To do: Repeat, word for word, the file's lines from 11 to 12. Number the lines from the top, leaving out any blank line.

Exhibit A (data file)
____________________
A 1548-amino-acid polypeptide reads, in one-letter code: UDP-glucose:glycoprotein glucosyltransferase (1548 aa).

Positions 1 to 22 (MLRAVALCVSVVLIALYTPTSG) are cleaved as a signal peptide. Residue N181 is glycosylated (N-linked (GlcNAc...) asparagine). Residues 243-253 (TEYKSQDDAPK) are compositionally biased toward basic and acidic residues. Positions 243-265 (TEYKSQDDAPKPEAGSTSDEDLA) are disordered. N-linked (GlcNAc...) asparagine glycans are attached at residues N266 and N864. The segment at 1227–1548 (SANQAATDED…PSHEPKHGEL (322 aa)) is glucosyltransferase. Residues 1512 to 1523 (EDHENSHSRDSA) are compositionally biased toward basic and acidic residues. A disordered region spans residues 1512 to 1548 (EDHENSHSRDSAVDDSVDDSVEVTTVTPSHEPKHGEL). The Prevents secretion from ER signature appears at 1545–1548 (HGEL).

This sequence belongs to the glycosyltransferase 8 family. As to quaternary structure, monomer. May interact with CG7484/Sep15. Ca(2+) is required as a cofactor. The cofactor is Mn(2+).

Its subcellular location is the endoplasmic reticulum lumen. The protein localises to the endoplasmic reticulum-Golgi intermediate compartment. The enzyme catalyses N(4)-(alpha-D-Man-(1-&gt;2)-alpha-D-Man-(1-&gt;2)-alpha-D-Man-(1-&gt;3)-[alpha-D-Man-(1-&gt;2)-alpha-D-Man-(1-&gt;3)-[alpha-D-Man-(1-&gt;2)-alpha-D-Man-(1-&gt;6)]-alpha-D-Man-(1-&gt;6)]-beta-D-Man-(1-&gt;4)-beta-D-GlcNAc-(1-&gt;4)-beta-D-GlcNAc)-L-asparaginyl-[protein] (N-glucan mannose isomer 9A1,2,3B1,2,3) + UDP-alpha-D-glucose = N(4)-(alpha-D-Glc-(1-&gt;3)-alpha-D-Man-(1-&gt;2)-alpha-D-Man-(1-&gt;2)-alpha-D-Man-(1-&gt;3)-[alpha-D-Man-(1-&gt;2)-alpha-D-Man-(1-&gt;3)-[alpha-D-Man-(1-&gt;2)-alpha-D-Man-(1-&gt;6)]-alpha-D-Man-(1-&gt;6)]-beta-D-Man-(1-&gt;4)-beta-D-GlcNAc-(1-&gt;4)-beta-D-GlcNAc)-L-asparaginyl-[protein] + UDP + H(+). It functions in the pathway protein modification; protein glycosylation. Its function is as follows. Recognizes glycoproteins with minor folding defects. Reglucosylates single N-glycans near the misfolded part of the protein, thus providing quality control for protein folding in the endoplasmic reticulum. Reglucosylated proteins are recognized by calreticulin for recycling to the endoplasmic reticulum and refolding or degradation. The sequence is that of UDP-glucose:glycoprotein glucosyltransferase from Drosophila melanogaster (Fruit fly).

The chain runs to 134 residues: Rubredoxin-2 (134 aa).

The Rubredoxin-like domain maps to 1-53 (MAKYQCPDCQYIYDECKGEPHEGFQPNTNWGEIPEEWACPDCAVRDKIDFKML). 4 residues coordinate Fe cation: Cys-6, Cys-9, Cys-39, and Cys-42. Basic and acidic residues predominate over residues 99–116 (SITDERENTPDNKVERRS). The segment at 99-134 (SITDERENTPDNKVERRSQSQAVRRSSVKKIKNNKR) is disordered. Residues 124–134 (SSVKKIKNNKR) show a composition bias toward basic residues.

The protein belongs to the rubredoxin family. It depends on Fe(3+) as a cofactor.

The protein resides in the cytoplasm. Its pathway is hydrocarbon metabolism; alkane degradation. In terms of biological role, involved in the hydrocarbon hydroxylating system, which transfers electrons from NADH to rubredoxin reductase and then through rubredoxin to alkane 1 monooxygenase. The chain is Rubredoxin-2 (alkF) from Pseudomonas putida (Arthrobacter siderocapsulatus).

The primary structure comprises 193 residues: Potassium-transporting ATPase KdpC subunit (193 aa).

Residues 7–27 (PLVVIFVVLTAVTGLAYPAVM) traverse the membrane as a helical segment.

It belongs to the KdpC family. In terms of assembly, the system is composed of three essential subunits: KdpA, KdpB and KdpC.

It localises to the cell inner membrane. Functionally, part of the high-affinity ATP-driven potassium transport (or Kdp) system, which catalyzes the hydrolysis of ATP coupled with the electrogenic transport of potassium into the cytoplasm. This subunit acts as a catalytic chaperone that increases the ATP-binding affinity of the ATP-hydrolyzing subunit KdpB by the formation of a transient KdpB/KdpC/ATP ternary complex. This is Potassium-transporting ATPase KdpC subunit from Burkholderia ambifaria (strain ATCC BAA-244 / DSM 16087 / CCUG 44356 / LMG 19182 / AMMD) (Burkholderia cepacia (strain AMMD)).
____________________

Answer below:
It belongs to the KdpC family. In terms of assembly, the system is composed of three essential subunits: KdpA, KdpB and KdpC.

It localises to the cell inner membrane. Functionally, part of the high-affinity ATP-driven potassium transport (or Kdp) system, which catalyzes the hydrolysis of ATP coupled with the electrogenic transport of potassium into the cytoplasm. This subunit acts as a catalytic chaperone that increases the ATP-binding affinity of the ATP-hydrolyzing subunit KdpB by the formation of a transient KdpB/KdpC/ATP ternary complex. This is Potassium-transporting ATPase KdpC subunit from Burkholderia ambifaria (strain ATCC BAA-244 / DSM 16087 / CCUG 44356 / LMG 19182 / AMMD) (Burkholderia cepacia (strain AMMD)).